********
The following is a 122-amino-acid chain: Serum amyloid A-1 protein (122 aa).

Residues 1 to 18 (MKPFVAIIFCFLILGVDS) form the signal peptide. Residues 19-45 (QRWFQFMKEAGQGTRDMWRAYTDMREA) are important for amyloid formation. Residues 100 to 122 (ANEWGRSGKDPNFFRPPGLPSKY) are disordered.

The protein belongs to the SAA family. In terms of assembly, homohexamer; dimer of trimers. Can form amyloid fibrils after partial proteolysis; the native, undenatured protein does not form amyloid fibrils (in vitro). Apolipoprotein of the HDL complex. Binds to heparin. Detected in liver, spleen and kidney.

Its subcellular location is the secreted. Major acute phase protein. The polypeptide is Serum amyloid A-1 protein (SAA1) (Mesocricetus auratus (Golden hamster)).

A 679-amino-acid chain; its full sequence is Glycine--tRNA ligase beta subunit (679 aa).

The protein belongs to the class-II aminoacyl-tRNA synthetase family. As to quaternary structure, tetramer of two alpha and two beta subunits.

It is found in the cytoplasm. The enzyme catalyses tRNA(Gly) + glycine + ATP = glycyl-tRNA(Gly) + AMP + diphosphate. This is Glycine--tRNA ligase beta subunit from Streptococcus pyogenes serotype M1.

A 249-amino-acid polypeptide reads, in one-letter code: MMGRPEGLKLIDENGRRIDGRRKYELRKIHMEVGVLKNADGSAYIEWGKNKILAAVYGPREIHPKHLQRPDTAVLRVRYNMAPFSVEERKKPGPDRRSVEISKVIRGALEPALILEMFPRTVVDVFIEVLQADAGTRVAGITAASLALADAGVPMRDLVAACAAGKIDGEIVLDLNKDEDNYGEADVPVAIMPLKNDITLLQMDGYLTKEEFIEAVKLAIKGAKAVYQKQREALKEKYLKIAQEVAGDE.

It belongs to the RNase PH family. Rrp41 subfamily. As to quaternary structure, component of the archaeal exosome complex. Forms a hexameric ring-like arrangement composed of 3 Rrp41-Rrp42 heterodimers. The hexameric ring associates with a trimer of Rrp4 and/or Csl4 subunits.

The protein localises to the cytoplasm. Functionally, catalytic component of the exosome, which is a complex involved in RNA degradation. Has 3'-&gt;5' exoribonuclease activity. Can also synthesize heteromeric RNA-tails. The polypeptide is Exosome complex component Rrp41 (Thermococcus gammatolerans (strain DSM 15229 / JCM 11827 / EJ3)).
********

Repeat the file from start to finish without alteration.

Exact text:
The following is a 122-amino-acid chain: Serum amyloid A-1 protein (122 aa).

Residues 1 to 18 (MKPFVAIIFCFLILGVDS) form the signal peptide. Residues 19-45 (QRWFQFMKEAGQGTRDMWRAYTDMREA) are important for amyloid formation. Residues 100 to 122 (ANEWGRSGKDPNFFRPPGLPSKY) are disordered.

The protein belongs to the SAA family. In terms of assembly, homohexamer; dimer of trimers. Can form amyloid fibrils after partial proteolysis; the native, undenatured protein does not form amyloid fibrils (in vitro). Apolipoprotein of the HDL complex. Binds to heparin. Detected in liver, spleen and kidney.

Its subcellular location is the secreted. Major acute phase protein. The polypeptide is Serum amyloid A-1 protein (SAA1) (Mesocricetus auratus (Golden hamster)).

A 679-amino-acid chain; its full sequence is Glycine--tRNA ligase beta subunit (679 aa).

The protein belongs to the class-II aminoacyl-tRNA synthetase family. As to quaternary structure, tetramer of two alpha and two beta subunits.

It is found in the cytoplasm. The enzyme catalyses tRNA(Gly) + glycine + ATP = glycyl-tRNA(Gly) + AMP + diphosphate. This is Glycine--tRNA ligase beta subunit from Streptococcus pyogenes serotype M1.

A 249-amino-acid polypeptide reads, in one-letter code: MMGRPEGLKLIDENGRRIDGRRKYELRKIHMEVGVLKNADGSAYIEWGKNKILAAVYGPREIHPKHLQRPDTAVLRVRYNMAPFSVEERKKPGPDRRSVEISKVIRGALEPALILEMFPRTVVDVFIEVLQADAGTRVAGITAASLALADAGVPMRDLVAACAAGKIDGEIVLDLNKDEDNYGEADVPVAIMPLKNDITLLQMDGYLTKEEFIEAVKLAIKGAKAVYQKQREALKEKYLKIAQEVAGDE.

It belongs to the RNase PH family. Rrp41 subfamily. As to quaternary structure, component of the archaeal exosome complex. Forms a hexameric ring-like arrangement composed of 3 Rrp41-Rrp42 heterodimers. The hexameric ring associates with a trimer of Rrp4 and/or Csl4 subunits.

The protein localises to the cytoplasm. Functionally, catalytic component of the exosome, which is a complex involved in RNA degradation. Has 3'-&gt;5' exoribonuclease activity. Can also synthesize heteromeric RNA-tails. The polypeptide is Exosome complex component Rrp41 (Thermococcus gammatolerans (strain DSM 15229 / JCM 11827 / EJ3)).